John Frusciante Channeled ‘70s Prog for ‘Dream Canteen’ Album
John Frusciante says that ‘70s progressive music influenced his contributions to the new Red Hot Chili Peppers album Return of the Dream Canteen.
The guitarist said some of the material he recorded was heavily inspired by the music he’d been exploring during his 10 years away from the band, to which he returned in 2019.
“I really love the band Genesis, their prog stuff, as well as their pop stuff,” he told Guitar World in new interview. “And their keyboardist, Tony Banks, I put him up there with the Beatles as far as really coming up with imaginative chord progressions all over the place. He’s really one of the most masterful chordsmiths that I think we’ve ever had.”
Adding that Banks’ work had been on his mind while he worked on the tracks “Handful” and “The Drummer,” Frusciante continued: “He makes these chord progressions that are so fluid, they're more like a melody than they are a chord progression. I definitely became really fluent in that style of progression during the time that I wasn’t in the band.”
Listen to Red Hot Chili Peppers’ ‘Handful’
Turning to “Bag of Grins,” he said the Syd Barrett era of Pink Floyd had influenced his playing. “Syd Barrett began this sort of approach to being able to use regular major chords in a completely different way,” he explained. “Sometimes, when you learn the songs like that, you think, ‘That just seems arbitrary to put that chord next to that chord,’ but it really works in the song and the melody comes out great. I definitely wrote a lot of stuff inspired by that style of chord changes.”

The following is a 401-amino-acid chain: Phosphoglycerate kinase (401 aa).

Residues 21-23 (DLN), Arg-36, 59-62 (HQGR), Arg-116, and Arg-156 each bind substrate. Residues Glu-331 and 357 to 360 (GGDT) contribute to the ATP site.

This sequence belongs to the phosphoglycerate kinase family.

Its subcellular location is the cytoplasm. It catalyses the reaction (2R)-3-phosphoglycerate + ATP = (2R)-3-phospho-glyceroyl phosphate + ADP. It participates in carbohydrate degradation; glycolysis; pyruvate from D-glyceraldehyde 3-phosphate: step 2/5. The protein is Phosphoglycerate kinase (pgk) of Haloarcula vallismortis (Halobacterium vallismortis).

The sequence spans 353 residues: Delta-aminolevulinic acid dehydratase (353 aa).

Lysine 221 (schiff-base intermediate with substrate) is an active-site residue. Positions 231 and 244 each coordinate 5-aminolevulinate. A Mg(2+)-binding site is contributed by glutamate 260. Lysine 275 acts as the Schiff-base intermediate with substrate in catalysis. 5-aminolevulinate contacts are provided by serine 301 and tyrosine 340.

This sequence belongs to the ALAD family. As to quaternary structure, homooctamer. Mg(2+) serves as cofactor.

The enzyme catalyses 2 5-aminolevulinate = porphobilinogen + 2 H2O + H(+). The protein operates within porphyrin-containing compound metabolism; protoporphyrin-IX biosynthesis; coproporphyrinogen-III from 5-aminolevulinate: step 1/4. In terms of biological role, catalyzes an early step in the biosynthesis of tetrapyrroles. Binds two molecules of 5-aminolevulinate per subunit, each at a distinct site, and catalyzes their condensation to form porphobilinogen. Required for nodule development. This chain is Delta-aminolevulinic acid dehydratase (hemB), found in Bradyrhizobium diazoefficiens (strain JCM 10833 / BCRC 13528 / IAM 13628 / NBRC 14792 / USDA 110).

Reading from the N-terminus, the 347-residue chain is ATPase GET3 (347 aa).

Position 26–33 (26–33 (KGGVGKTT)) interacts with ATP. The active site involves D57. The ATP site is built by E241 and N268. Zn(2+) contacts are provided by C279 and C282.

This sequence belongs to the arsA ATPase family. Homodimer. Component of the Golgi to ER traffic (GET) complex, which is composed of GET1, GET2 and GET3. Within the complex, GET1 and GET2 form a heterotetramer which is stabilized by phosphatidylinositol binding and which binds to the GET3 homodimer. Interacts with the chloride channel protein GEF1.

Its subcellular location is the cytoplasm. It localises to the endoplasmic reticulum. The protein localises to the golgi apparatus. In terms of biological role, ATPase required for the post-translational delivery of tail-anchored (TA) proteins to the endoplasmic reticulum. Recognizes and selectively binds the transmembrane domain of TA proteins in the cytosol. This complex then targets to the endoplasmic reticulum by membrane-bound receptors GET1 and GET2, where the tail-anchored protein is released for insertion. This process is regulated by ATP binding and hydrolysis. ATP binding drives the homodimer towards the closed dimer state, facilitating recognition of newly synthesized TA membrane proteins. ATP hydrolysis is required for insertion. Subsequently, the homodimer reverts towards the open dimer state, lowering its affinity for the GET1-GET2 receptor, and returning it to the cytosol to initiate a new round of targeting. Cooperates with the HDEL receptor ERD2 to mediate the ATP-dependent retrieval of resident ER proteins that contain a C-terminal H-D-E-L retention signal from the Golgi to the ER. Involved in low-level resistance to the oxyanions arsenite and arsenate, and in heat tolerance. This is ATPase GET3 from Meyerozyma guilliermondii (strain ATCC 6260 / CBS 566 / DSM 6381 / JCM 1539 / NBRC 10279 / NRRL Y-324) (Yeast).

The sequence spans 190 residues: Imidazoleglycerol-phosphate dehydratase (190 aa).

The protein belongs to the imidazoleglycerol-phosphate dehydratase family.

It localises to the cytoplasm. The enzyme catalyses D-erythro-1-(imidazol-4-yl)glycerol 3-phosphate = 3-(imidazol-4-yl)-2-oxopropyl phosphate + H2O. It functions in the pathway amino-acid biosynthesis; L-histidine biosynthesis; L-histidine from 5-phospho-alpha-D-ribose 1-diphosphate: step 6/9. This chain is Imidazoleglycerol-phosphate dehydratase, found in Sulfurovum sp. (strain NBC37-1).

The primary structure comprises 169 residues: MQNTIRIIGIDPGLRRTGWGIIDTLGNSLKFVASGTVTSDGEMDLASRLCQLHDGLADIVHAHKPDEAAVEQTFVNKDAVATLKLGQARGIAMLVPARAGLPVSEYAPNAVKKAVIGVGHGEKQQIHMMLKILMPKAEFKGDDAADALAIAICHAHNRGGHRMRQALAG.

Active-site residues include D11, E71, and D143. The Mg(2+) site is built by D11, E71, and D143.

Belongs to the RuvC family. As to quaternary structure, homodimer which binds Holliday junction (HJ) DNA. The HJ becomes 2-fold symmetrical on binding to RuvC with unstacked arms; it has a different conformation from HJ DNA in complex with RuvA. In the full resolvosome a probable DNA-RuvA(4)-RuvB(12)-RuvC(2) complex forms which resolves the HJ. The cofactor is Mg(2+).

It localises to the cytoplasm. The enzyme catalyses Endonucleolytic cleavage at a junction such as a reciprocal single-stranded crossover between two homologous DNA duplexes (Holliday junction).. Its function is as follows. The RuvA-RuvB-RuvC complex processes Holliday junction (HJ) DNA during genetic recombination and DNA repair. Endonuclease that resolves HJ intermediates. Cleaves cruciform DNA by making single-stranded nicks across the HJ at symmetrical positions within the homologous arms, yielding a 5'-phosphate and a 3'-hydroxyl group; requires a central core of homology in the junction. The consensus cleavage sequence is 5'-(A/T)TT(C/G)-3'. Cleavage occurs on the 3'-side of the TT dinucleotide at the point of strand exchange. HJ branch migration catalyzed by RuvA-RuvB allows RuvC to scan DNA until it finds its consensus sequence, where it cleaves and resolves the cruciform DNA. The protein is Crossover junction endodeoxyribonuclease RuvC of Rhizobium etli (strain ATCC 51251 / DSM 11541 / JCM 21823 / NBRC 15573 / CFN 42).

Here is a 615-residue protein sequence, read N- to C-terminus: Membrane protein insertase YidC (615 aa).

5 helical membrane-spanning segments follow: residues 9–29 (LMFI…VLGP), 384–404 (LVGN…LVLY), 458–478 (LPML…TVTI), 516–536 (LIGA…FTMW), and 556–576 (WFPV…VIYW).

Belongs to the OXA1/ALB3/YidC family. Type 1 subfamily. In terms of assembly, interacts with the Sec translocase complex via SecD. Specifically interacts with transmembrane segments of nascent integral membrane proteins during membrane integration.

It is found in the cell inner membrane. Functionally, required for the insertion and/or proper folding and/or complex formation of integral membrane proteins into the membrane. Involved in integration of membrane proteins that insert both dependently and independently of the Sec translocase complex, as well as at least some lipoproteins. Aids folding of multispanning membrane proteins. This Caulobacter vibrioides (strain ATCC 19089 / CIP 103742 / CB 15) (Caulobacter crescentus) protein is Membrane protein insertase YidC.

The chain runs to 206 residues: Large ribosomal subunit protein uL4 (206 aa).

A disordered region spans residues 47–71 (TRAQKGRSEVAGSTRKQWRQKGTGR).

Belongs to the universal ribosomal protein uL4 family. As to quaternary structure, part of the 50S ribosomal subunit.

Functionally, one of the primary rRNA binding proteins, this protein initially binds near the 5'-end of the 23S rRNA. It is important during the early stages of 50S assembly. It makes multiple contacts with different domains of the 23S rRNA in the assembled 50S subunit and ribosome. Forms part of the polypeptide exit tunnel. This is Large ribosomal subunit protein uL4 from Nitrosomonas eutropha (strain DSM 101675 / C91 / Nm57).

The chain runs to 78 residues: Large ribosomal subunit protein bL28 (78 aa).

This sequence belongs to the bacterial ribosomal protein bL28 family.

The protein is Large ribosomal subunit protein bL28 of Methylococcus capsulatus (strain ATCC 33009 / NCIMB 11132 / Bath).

Listen to Red Hot Chili Peppers’ ‘Bag of Grins’
Frusciante also spoke about “Eddie,” the band’s tribute to Eddie Van Halen. “I really love guitar players like Randy Rhoads and Eddie Van Halen for the way that they could make the instrument explode through hand and whammy bar techniques,” he said. “But I also really like the way people like Greg Ginn or Kurt Cobain play without it being so much about technique – although there are all kinds of unconventional techniques in there – [while] the focus is definitely a more visceral thing.
“Eventually, by the time we were recording, my concept was to find a bridge between those two conceptions of the instrument: that idea of making it explode with the electricity of the human energy that comes through the strings.”
Return of the Dream Canteen is out now.
Listen to Red Hot Chili Peppers’ ‘Eddie’